Plate 3 from "Los Caprichos": Here comes the bogey-man (Que viene el Coco)

Goya (Francisco de Goya y Lucientes) Spanish

Not on view

This scene of a mother staring at a shrouded figure while her two terrified children cling to her hasbeen interpreted as Goya’s criticism of a repressive educational system based on fear of supernatural beings. Although a concern with poor education pervades the Caprichos, Goya’s specific target here is the women traditionally responsible for passing beliefs from one generation to the next. Implicating women in their children’s ignorance and superstition, the print alludes to the bogeyman—who wears fashionably pointy shoes beneath his robe—as the mother’s illicit lover. That reading would explain the contrasting expressions of the mother and her children.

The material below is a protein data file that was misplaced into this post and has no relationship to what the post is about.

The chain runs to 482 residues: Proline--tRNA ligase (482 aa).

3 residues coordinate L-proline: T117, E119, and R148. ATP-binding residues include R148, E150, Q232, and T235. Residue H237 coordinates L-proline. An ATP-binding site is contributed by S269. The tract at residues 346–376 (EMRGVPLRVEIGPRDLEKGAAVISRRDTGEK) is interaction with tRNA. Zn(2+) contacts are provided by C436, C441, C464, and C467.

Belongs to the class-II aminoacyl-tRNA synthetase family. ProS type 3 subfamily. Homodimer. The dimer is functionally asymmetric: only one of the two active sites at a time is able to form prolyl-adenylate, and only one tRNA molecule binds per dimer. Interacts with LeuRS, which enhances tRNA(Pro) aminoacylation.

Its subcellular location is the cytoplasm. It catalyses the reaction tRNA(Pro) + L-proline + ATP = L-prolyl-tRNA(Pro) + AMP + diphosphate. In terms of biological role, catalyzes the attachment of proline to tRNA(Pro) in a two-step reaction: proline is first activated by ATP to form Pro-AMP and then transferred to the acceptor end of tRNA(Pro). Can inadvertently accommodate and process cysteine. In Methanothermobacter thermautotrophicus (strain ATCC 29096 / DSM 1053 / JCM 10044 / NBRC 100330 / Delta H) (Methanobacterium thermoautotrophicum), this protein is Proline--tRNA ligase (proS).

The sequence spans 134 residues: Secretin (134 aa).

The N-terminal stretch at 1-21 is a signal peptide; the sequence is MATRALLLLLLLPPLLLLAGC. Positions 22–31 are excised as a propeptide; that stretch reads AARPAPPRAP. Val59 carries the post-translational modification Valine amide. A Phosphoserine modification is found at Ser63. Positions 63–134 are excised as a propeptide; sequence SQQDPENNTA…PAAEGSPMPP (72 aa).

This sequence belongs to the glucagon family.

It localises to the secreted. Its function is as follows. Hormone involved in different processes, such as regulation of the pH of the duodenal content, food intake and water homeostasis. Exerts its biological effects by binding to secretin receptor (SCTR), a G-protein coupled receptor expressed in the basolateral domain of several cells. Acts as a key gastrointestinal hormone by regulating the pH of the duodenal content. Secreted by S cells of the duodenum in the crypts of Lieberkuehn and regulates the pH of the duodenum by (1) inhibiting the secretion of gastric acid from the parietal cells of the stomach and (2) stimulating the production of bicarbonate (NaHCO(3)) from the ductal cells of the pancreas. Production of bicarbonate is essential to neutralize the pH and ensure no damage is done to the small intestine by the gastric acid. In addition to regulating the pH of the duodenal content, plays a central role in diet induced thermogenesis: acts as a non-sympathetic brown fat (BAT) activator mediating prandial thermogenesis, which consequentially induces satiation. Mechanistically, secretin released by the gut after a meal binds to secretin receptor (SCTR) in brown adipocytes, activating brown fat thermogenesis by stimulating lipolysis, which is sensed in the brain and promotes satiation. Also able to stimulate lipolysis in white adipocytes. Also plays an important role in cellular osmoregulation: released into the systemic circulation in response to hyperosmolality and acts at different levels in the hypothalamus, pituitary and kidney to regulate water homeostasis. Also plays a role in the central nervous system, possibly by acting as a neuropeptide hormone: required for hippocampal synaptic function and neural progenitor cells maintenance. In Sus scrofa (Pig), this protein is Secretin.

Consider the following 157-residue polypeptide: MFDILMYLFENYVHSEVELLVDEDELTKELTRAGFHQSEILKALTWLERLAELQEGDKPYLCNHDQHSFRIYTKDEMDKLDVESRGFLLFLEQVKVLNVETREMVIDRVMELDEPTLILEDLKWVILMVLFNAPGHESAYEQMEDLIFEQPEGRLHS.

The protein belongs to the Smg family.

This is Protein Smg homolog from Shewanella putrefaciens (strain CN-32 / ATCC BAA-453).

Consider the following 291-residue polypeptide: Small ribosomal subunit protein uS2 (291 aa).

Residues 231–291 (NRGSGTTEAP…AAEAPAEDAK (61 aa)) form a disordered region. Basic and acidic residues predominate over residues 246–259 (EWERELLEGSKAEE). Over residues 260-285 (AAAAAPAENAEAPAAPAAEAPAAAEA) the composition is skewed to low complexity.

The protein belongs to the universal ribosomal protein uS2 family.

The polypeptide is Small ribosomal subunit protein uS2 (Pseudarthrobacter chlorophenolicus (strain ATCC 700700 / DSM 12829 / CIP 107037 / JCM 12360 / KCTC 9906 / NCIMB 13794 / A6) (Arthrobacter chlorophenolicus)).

Plate 3 from "Los Caprichos": Here comes the bogey-man (Que viene el Coco), Goya (Francisco de Goya y Lucientes) (Spanish, Fuendetodos 1746–1828 Bordeaux), Etching, burnished aquatint

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